“Journey’s End” – Review: Redux

Dalek “Exterminieren! Exterminieren! Halt! Sonst werden wir Sie exterminieren! Sie sind jetzt ein Gefangener der Daleks! Exterminieren! Exterminieren!”

Journey's End

9.4 million people tuned in to the Series Four finale and they were treated to sixty-five minutes of wonderful, sci-fi nonsense.  Beforehand, back in 2008, there was an abundance of newspaper articles across the whole gamut of broadsheets as well as the more typical tabloid fodder, plus guest appearances on TV shows and even features on the Six O’Clock news as a kind of Who-Shot-JR national fervour built up following the “I’m regenerating” cliff-hanger to “The Stolen Earth”.  The secrecy of the plot and the fact that none bar the inner sanctum of BBC Wales knew what was about to happen meant that the hype was going to be almost impossible to live up to.  Alas, that almost proved to be the case. Although this sense was all but lost in the 20/20 hindsight of this knowing look back.

I should caveat any doubts I have with a statement that says… What the heck do I know?! Those 10 million people who watched it and the astonishing AI score of 91 that shows that they pretty much all felt it was wonderful, prove, if nothing else, that from a popularity viewpoint, Doctor Who has never been stronger. My criticisms that follow probably only go to reduce my thoroughly arbitrary “personal AI” score to about 85 but some others, I’ll leave you to seek out their views, choose to feel somewhat more aggrieved about the perceived problems of “Journey’s End”.  I would guess that their AI scores have dropped to single figures if their vitriol is to be believed.  Bizarrely, I heard a news item on Ocean FM a few days after the episode aired describing how websites went into “meltdown” as the fans expressed their dissatisfaction with the conclusion of Series Four. I still can’t get my head around the fact that reactions to our show get reported as genuine “news” in the same briefings as car bombs in Afghanistan.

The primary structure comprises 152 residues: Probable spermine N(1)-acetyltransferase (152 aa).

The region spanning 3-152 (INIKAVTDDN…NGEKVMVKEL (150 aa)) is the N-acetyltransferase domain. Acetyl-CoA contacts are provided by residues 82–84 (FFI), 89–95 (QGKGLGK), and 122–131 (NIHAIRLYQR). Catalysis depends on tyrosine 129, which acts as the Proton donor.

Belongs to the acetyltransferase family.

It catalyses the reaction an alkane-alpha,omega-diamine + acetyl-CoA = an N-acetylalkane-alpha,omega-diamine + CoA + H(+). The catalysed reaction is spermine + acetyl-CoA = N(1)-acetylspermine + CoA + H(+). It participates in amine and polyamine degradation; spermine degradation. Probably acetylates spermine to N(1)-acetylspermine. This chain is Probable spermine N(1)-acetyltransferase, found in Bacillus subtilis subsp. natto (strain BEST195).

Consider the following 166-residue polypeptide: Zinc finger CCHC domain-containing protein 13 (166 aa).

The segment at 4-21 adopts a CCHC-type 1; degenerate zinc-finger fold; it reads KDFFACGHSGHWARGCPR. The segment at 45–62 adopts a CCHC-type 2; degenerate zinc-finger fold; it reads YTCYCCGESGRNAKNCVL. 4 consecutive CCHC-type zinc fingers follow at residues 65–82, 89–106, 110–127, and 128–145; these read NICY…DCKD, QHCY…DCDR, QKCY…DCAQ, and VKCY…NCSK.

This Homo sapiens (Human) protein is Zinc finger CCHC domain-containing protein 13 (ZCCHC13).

The first thing to find out was whether the surprise regeneration turned out to be (a) real, or (b) a cop-out with some clever explaination as to why the regeneration doesn’t take its full effect. The naiive young Who-fan in me so wanted the the answer to be (a) because it would have been such a thrill to be so truly shocked by a twist like that in a tea-time telly show, but it was not to be. However, far from being a cop out that many feared, the resolution, which finally made use of the hand-in-a-jar, had massive unforeseen consequences for the TARDIS crew. After shooting his Time Lordy energy off into his spare hand it seemed to be back to business in the fourth series finale.

What followed was spectacle, peril, explosions, exposition and some wonderfully OTT maniacal rants from Davros…. the “destruction of reality itself” was one of the greatest villainous tirades I can remember from the one of the greatest villains there is.  The final capture of all the companions in Davros’ vault as the sheer scale of the reality bomb became clear was fairly inevitable although I was left with the impression that the inclusion of some of the these companions was crowbarred in for its own sake, rather than serving to progress the story.  It was at this point that I started to struggle a little. Plot strands twisted to the brink of credulity to bring The Children of Time together as a powerless force was a little hard to believe.